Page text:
When starting a dual language immersion (DLI) program in your school or district, one of the first steps is deciding which program model best serves your students. You will want to consider factors such as language allocation and student demographics, home language, and amount of time in the target language.
The goal of these programs is to support students’ academic achievements, and the mastery of skills and concepts across two languages. Within DLI programs, the amount of time spent in the target language (50 percent or more) varies, based on the model type.
Two common approaches to instruction are full immersion and 50/50 immersion. Below, we have outlined each one and its unique components, so you can compare them.
Full immersion, also referred to as one-way immersion, 90/10, or 80/20
How do you describe full immersion?
Full immersion program models teach in the partner language 90 percent of the time in the primary grades (usually kindergarten and first grade), and 10 percent in English. The ratio is gradually adjusted each year so that, in upper grades, the partner language is typically used for 75 percent of instruction time.
Programs with this model usually serve children from English-speaking homes and create an environment in which the target language is used exclusively during core content times. Students spend more of their time learning the language that is new to them. Full immersion programs may also be referred to as 80/20, depending on the ratio of the target language to English used.
How is instruction delivered in full immersion program models?
With full immersion, core subjects—language arts, math, science, and social studies—are delivered entirely in the target language. Starting in second grade, explicit instruction in English language arts (ELA) is introduced. Students may receive 60 minutes of direct ELA instruction. The ratio of English instruction can progressively increase to about 25 percent of the instructional time by upper elementary. As a result, students become bilingual, biliterate, and bicultural.
What are the staff requirements for a full immersion program?
In a full immersion model, all core-content instruction is conducted in the target language, so a teacher needs to have native or native-equivalent proficiency in the target language. Additionally, both the target language and English partner teacher must be certified for grade-level instruction and have knowledge of second language development strategies.
Two-way immersion, also referred to as 50/50
How do you describe two-way immersion?
In the two-way immersion model, students spend 50 percent of their time studying in the target language and the other 50 percent in English. Programs that align with this model typically serve classes made up of both native English-speakers and native speakers of the target language, with the goal of making all students bilingual, biliterate, and bicultural. The equal division of instructional time between the languages allows students’ first and second languages to progress.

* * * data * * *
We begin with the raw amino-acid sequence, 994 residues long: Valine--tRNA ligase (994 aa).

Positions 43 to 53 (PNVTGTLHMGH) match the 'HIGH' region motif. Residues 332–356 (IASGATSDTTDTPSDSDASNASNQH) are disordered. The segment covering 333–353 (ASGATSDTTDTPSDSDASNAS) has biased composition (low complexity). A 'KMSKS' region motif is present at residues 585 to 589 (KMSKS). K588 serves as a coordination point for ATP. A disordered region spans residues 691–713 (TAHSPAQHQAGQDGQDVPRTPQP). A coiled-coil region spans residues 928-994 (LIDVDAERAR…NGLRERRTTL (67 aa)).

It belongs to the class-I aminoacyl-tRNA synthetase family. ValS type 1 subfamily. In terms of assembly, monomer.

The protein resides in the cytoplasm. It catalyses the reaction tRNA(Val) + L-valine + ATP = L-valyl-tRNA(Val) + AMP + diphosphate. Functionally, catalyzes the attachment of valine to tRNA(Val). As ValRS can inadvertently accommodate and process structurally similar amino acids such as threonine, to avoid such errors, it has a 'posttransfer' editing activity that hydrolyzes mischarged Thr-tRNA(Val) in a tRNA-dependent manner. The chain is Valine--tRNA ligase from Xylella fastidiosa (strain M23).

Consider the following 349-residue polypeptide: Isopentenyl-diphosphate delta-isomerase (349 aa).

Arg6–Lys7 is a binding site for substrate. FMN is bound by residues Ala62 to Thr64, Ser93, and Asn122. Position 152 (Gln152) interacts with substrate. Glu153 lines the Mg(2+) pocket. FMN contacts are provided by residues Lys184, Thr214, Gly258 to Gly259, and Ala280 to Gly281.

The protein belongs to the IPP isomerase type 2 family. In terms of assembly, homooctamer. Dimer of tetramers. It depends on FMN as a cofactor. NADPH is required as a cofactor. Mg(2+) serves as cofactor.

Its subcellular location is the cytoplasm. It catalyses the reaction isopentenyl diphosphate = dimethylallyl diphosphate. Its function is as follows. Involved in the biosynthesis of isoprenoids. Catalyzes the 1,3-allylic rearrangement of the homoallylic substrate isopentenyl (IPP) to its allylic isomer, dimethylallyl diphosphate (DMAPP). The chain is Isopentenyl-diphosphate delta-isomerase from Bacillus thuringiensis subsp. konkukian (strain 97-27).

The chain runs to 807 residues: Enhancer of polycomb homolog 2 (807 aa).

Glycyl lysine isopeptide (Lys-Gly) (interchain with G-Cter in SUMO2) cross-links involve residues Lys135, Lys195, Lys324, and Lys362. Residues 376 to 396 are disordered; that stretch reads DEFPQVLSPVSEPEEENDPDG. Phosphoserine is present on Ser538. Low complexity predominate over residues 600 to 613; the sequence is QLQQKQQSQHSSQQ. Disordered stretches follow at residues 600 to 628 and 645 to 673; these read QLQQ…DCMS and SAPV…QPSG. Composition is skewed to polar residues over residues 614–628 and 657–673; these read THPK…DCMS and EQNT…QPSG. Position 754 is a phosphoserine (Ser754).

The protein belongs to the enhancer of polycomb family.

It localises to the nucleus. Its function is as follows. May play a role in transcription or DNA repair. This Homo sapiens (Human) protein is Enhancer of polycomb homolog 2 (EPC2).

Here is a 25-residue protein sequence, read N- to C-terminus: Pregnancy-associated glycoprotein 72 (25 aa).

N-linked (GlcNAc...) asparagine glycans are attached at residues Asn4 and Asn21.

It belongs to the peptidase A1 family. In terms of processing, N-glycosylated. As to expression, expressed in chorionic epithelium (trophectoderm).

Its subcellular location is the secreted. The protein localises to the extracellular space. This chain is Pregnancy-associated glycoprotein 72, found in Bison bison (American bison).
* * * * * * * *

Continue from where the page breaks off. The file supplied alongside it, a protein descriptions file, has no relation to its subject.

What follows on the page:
In a 50/50 program, English language learners (ELLs) learn in an enriching environment, rather than a remedial one. ELL students are recognized as equal experts in their heritage language, which helps avoid the language loss that can happen when they are pulled out of the classroom. When implemented well, DLI programs can serve as a complement to traditional ELL programs.
How is instruction delivered in two-way immersion program models?
Two-way immersion offers students the benefit of exposure to all content areas in both languages. The ratio of instruction in the target language to instruction in English stays the same throughout all grades.
There are also several ways to structure classroom schedules effectively. Following an A/B-day model is one such method. With this structure, students spend an entire day learning in one language, and the next day in the other language. This offers continuity in one language for the entire day.
Another recognized implementation method is the roller-coaster model. Instead of students learning in only one language throughout the day like the A/B-day model, they transition between languages every day. In this model, it is essential to switch which language students start instruction in each day. Students also switch which language they learn core subjects in each year, or every few years. For example, students may learn math in English during kindergarten and first grade, and then learn math in Spanish in second and third grades. The schedule ends up looking something like a roller coaster.
What are the staff requirements for a two-way immersion program?
Primary teachers must have native or native-equivalent proficiency in both English and the target language. Due to the scarcity of educators who fit this requirement, it is a common practice for 50/50 models to rely on a paired team with one target language instructor and an English language counterpart. In this teacher team model, students switch between the two language-specific classrooms to learn core instruction.
Whichever model you decide is best for your school, Participate Learning’s dual language experts can support you each step of the way. This includes helping you implement the right schedule and recruit highly qualified DLI educators from around the world. Partnering with Participate Learning, a certified BridgeUSA program sponsor, gives you a strong foundation to start your program with success.